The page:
'You are Captain-General and must have what goes with that station. I have become well acquainted with the tailors of Linhir in the last few days and can tell you who sews respectable clothes for reasonable coin.'

Thorongil sighed. 'Even that is beyond me. I have but a tharni to my name. I do send every extra coin north.' He gestured at his shirt. 'Until now, this has been suitable.'

'The need in the north is so great?'

For a moment Thorongil's gaze became hard and wary, then he sighed again, his shoulders drooping slightly, and he looked as he had on the dock. 'Yes. All the wealth, all the holdings, all the goods of the Lost is but a sliver of what can be found in Linhir alone, let alone a great city like Pelargir or Minas Tirith. It is mean and small, what I once regarded so proudly.'

'Your purse may be empty now, but that can be solved,' Finduilas answered. 'Your greater coin as Captain-General must be apportioned more carefully.'

'It is the same,' he sharply replied, 'I earn what is always given to the northmen. I did not profit from that bit of borrowing!'

Finduilas was annoyed at the man's simple-minded thinking. You are more foolish than Denethor! 'Then you have lost much for both of you, for it has cost the Steward naught to choose you, not even a purse, your own clan has gained nothing for your greater labor, yet Denethor was demeaned in the doing.' Thorongil's fierceness disappeared and he bowed his head penitentially. Enough, goose. You must teach him, not shame him. 'It matters not; it will be corrected when we return to Minas Tirith. You will send north what a Captain-General should provide to his people, not what a mere soldier may send. I have your word that you will not allow any more borrowing to the detriment of my lord. So, all that remains is how to make you presentable.' She sat, brow furrowed, wondering how she could give Thorongil coin in a way that he would accept. Let him care for those who are weak. 'Some borrowing you must do now, Thorongil, but it shall all be returned. I will give you enough to have clothes made here. When we return to Minas Tirith, you will return it not to me, but to the coffers of the Lady's Grace in full and with an extra portion so that the unfortunate may benefit from your lack of foresight.'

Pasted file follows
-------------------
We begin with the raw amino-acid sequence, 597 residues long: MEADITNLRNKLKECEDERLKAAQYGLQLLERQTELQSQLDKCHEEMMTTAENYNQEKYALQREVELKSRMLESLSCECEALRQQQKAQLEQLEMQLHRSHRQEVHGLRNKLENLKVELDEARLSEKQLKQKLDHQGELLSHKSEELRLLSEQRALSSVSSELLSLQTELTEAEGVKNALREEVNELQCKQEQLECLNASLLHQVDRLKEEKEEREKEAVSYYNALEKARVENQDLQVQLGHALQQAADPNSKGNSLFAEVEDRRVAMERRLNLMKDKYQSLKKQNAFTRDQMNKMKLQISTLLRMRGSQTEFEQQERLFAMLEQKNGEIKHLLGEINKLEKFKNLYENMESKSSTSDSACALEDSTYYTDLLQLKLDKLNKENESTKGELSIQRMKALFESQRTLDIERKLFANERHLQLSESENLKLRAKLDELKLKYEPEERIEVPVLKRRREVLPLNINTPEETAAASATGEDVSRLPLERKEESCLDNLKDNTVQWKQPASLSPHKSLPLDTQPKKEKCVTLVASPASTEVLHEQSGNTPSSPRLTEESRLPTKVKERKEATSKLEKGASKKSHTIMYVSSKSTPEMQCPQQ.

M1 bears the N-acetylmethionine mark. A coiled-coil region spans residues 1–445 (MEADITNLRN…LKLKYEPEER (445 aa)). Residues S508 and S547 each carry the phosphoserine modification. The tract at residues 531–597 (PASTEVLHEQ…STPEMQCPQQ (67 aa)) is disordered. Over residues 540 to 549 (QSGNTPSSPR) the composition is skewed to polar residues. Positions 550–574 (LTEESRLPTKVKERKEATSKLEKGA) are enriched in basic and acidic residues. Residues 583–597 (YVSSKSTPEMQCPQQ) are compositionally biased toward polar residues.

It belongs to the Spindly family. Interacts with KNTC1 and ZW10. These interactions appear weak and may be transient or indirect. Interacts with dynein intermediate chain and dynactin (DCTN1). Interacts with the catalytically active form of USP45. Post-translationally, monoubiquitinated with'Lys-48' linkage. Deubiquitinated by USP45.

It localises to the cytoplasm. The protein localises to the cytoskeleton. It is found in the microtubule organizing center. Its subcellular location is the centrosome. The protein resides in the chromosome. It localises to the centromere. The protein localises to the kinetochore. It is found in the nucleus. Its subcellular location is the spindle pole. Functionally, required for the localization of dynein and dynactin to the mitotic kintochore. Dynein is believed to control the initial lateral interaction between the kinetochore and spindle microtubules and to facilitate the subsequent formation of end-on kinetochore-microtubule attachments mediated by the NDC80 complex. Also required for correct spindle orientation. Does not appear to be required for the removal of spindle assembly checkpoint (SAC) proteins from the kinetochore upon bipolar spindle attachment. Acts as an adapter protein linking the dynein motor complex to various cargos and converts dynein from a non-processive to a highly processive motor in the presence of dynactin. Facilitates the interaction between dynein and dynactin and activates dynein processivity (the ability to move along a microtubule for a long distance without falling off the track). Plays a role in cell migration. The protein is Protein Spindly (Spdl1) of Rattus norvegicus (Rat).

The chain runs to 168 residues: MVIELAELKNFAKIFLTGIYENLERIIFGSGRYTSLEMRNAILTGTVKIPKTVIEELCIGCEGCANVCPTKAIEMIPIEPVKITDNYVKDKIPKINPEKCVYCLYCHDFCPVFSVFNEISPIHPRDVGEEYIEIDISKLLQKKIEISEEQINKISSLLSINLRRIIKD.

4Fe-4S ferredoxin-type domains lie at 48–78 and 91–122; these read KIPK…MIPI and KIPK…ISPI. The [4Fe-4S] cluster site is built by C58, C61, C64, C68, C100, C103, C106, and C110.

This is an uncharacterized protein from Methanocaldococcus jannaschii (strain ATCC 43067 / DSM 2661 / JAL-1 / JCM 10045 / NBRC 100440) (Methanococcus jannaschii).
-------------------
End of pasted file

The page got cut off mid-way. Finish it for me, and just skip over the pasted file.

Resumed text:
Thorongil stood and bowed deeply to her. When he straightened, he was smiling and there was no hint of sadness in his stance. 'A penalty I shall gladly pay.'

'Wait here. I will show you to a good tailor.' Finduilas went upstairs and gathered what she needed. Soon, she was walking with Thorongil towards the market streets near the center of town. Aerin and Beregar attended them, along with the usual guardsmen. The people no longer crowded and jostled when they saw her in the street, but they still paid her more attention than Finduilas liked. The first stop was at a medium sized shop run by a stern faced woman. 'Mistress Ailinel, I need a new shirt for my lord husband, for one has been spoiled by ink.' The woman led Finduilas to the bolts of cloth and Finduilas selected a strong linen, giving Ailinel the ruined shirt to use as a pattern. She also let the seamstress know that the Captain-General had lost some baggage and needed new clothes for the upcoming celebrations. The two laughed quietly at the absent-mindedness of men. Finduilas told Thorongil that Mistress Ailinel would assist him with clothes and bade him good day.

The rest of the morning she and Aerin wandered the markets, selecting fish, meat, cheese, roots, cellared fruits and wine for the house. Even if she and Denethor were usually guests of other nobles or else dining with the Swans at the Nest, still the guardsmen had to eat. After seeing to the larder, Finduilas simply walked about, for the sun was out and the day was almost warm.

Near noontide, she found a small, cluttered shop on an alley off the main street. There was no saying what kind of shop it was, for there were bolts of cloth, lanterns and small casks of oil, sacks of dried herbs and foods she had never heard of, metal work, some gems and ivory; in short, anything that might once have been on a ship from southern climes had a home here. An old man sat on a tall, rickety stool at the rear, whittling a piece of wood into a whistle. He glanced at Finduilas once when she walked in, but otherwise ignored her. On a dark shelf near the back, she came upon something made of brass. It was small but heavy, and she could not figure out what it was for. There was an eyepiece on it and a wheel that made the eyepiece move along a track. There were arms near the end of the eyepiece, a curved base, and the whole was half the length of a forearm.